change patient opinions and attitudes toward medical student procedures in the
emergency department? Acad Emerg Med 2005; 12: 635–639, ix.
48. Morgan PJ, Cleave-Hogg D. A worldwide survey of the use of simulation in anesthesia.
Can J Anaesth 2002; 49: 659–662.
49. Gaba DM, DeAnda A. The response of anesthesia trainees to simulated critical incidents.
Anesth Analg 1989; 68: 444–451.
50. DeAnda A, Gaba DM. Unplanned incidents during comprehensive anesthesia simulation.
Anesth Analg 1990; 71: 77–82.
51. Schwid HA, O’Donnell D. Anesthesiologists’ management of simulated critical incidents.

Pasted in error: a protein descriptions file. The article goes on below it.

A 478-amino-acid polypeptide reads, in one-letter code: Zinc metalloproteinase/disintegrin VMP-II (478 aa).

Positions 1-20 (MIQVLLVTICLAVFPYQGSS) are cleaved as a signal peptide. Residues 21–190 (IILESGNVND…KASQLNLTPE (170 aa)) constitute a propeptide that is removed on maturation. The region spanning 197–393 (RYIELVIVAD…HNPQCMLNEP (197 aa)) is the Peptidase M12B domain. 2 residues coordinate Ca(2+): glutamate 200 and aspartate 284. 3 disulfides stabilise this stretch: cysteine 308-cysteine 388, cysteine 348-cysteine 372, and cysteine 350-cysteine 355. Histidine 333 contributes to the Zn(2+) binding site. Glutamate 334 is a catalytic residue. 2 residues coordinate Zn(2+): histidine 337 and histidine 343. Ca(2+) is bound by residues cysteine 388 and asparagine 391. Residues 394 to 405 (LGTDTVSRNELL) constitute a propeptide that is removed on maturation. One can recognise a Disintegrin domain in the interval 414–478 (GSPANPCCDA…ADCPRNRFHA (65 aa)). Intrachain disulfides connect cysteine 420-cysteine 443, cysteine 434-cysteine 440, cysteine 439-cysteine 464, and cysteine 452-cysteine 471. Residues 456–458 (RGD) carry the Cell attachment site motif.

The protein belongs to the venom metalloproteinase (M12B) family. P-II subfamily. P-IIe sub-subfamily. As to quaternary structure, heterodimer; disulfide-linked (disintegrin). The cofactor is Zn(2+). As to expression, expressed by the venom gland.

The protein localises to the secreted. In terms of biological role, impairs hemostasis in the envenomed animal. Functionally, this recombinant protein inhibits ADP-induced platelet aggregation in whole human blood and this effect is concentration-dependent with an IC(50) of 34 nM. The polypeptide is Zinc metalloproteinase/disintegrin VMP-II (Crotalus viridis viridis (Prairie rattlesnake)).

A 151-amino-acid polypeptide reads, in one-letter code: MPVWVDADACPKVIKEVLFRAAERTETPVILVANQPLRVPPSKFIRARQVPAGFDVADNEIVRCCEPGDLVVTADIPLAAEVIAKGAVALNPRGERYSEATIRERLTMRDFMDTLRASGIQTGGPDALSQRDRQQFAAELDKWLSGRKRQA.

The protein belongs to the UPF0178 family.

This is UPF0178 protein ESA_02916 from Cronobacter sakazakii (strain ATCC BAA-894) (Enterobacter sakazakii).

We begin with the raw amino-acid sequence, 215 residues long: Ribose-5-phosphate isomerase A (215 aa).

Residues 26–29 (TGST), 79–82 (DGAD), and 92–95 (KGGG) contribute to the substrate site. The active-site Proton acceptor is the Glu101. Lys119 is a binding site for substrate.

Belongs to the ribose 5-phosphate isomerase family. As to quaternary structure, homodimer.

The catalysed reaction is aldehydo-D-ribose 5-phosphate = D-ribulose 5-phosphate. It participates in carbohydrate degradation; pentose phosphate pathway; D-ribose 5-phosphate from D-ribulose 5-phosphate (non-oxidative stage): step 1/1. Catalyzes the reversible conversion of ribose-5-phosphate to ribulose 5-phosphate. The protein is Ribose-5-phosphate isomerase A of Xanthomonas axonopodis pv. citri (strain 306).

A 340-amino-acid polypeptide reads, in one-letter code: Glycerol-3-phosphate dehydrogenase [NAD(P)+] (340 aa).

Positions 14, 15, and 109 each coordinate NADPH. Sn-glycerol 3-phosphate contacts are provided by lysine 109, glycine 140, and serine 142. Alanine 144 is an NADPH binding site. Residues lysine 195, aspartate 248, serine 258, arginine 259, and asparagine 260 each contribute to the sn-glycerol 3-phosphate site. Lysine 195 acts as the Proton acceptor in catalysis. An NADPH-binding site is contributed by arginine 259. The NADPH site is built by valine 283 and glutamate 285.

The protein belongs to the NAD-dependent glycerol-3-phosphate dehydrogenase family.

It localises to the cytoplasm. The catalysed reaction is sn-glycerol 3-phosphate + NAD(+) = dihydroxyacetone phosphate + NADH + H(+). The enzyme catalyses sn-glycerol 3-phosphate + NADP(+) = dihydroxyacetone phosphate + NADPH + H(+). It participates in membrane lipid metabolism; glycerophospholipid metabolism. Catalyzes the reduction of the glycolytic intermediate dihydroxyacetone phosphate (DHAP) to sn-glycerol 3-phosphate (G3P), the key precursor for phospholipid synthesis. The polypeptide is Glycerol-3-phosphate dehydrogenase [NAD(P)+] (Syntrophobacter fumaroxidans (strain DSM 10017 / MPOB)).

Anesthesiology 1992; 76: 495–501.
52. Chopra V, Gesink B, de Jong J, et al. Does training on an anaesthesia simulator lead to
improvement in performance? Br J Anasth 1994; 73: 293–297.
53. Schwid HA, Rooke GA, Michalowski P, et al. Screenbased anesthesia simulation with
debriefing improves performance in a mannequin-based anesthesia simulator. Teach
Learn Med 2001; 13: 92–96.
54. Nishisaki A, Keren R, Nadkarni V. Does simulation improve patient safety? Self-efficacy,
competence, operational performance, and patient safety. Anesthesiol Clin 2007; 25:
55. American Board of Anesthesiology. Maintenance of certification in anesthesiology.
Available at: http://www.theaba.org/anesthesiologymaintenance.shtml#components.
Accessed August 2008.
56. Ziv A, Rubin O, Sidi A, et al. Credentialing and certifying with simulation. Anesthesiol
Clin 2007; 25: 261–269.
57. Chatenay M, Maguire T, Skakun E, et al. Does volume of clinical experience affect